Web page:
The Parish Magazine January 2022


Serving the communities of Charvil, Sonning and Sonning Eye since 1869

the parish noticeboard — 5

A memorable Remembrance

Claude Masters remembers Remembrance

— and his cats!

Arriving early for the Remembrance

Service, I sat in the pews thinking that

it was good to see so many faces that

I could not remember seeing before.

Strangely, I also thought, I have seen

many different things in this church,

and in the churchyard, not only people

but birds, butterflies and, of course,

quite a few dogs, but never a cat . . .

'Winkle! Winkle! Winkle!' yelled my

mother as she stood at the door trying

to entice the cat in for the night. Even

as a child I was a little embarrassed

about this name for the family pet.

My mother’s widowed father, and

whatever evacuee from blitzed London

was lodged on us, lived with my parents

and a black cat that was the only pet

I remember having. My mum and

grandfather were always full of fun so

it’s no surprise they called it Winkle.

l don’t know whether it was a

neutered Tom cat or a Molly but it

certainly wasn’t a Queen as it never had


I cuddled it in bed and it would have

stayed there all night had I not been

told by a friend that he knew someone

that did that and both he and the cat

were dead in the morning. So I pushed it

out when I wanted to go to sleep, which

was the sensible thing to do anyway.


There was no such thing as cat litter

trays, so one had to hope that the cat

would do its business in the garden. The

first and only time I heard my father

swear was when he trod in what the cat

had planted just inside the door.

It had a habit of bringing trophies

indoors and one day, in fledgling

season, it caught about half a dozen

birds and laid them in a perfectly

straight line along the edge of the lawn.

Some 20 years later when my

children were toddlers we had a kitten

and a puppy — Candy and Floss.

Initially they were about the same size

and they fought ferociously but when

Pictures: Indy Biddulph

putting your hand between them there

was no aggression whatsoever, it was

pure play. The kitten looked Siamese

but its father must have been an

alley cat that had a night on the tiles.

However, it had a good temperament

and grew into a lovely pet.

Both animals went with us in our

caravan and the cat recognised it as

home. When we upgraded the caravan

we sold it to our friends who came

with us for their first outing. With the

caravans sited next to each other the cat

got confused and leaped through their

open window landing on them when

they were in bed fast asleep. They have

never forgotten it.

Since moving to our present home

we did not have any pets until last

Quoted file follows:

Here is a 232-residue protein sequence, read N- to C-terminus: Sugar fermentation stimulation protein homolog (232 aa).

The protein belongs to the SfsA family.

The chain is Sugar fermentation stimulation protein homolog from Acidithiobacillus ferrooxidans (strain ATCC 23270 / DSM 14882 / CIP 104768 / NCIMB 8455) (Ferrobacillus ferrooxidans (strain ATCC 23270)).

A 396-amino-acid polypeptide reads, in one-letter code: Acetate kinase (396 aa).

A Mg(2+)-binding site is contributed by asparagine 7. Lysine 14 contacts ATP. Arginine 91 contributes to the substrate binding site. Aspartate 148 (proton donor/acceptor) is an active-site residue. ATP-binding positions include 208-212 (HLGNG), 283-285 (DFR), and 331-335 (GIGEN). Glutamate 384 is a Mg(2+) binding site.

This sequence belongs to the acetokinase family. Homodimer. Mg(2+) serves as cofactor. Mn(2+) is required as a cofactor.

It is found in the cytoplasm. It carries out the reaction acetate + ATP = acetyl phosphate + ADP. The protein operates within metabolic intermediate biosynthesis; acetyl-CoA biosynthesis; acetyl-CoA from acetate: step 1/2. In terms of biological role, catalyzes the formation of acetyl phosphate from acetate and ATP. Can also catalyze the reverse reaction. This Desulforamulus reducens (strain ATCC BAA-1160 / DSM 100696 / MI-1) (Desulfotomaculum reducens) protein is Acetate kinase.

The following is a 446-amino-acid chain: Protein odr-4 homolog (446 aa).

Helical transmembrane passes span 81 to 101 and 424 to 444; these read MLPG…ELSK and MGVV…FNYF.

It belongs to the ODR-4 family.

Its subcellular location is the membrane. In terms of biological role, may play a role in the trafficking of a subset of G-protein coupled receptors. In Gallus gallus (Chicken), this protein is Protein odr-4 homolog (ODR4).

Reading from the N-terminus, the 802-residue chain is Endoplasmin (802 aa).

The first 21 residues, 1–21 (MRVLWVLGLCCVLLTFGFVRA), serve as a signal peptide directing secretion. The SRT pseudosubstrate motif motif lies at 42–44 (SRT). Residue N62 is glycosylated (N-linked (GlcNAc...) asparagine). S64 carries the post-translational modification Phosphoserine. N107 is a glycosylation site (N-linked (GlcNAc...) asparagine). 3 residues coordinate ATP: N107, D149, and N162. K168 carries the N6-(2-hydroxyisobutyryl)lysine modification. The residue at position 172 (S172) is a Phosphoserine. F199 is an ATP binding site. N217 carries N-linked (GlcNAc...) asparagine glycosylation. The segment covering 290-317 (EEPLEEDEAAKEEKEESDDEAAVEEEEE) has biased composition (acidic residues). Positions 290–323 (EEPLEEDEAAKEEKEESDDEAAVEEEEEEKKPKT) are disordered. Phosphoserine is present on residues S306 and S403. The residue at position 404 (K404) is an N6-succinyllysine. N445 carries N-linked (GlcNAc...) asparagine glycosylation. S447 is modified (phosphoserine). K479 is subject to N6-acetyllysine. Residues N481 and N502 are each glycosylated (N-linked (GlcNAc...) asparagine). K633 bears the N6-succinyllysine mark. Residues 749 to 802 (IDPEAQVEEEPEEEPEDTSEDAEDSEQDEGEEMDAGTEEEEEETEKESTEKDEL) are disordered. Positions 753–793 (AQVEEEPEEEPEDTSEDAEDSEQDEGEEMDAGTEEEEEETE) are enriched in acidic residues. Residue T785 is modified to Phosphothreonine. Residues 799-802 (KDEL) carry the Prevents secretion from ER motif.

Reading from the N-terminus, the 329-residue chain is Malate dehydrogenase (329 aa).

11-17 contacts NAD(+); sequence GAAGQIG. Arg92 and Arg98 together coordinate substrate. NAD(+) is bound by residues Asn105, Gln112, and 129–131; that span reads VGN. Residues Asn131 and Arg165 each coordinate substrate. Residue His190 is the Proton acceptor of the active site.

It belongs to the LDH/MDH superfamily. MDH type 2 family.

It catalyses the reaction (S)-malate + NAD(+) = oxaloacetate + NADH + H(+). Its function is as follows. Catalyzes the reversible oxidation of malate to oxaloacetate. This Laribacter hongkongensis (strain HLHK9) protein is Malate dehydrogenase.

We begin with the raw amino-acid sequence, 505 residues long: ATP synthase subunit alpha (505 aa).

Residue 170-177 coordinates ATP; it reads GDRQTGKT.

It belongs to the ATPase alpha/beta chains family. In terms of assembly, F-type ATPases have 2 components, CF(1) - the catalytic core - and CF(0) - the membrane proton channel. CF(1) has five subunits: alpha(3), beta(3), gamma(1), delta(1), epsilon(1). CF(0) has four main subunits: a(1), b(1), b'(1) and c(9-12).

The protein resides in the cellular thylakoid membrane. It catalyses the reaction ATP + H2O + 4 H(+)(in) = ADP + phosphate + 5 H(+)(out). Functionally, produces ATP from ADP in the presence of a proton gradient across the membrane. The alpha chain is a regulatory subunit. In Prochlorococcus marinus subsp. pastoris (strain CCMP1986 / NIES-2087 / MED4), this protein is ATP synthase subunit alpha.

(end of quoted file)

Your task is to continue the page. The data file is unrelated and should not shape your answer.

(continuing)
summer when my daughter asked us to

look after her cat while she went to the

Channel Isles with her three dogs.

The cat settled in well and we

enjoyed having her so she is now

permanently in our care giving a new

focus to our lives. The cat is called Jess

but unlike dogs, cats don’t respond to

a name, so I call her whatever comes to

mind — ‘Moggy’, ‘Pesky Puss’, ‘Get out

of the way cat!’

A cat would certainly not have been

welcome at the Remembrance service

either. There was no service last year

and this one was not quite the same as

usual. There was no parade through the

The Parish Magazine - January 2022 15






village and the Salvation Army band

was not there. However, as usual, the

Sonning branch of the Royal British

Legion mustered and led by the Union

Jack, their colours and those of the

uniformed organisations where proudly

paraded into church.

The Sonning branch has recently

been re-established and new colours

obtained, so the vicar blessed, and

formally took responsibility for them.

They will always be kept in the church.

In the service the names of local

servicemen who had been killed while

in service were recalled by name and

posies laid by their memorials.

In his sermon, Rev Jamie spoke

about how some current events, both

nationally and internationally, are, or

could, affect our lives today.

At 11am two minutes silence was

respectfully observed and the Last

Post was blown unfalteringly by a very

talented 15 year old lad.

In the congregation the armed

forces were represented by uniformed

veterans and servicemen from high

ranking officers to young cadets.

There was an impressive amount of

military medals and ribbons displayed

on the chests of the British Legion as

they marched out at the end of the

service, bringing to an end yet another

memorable Service of Remembrance.



Robin Sherry

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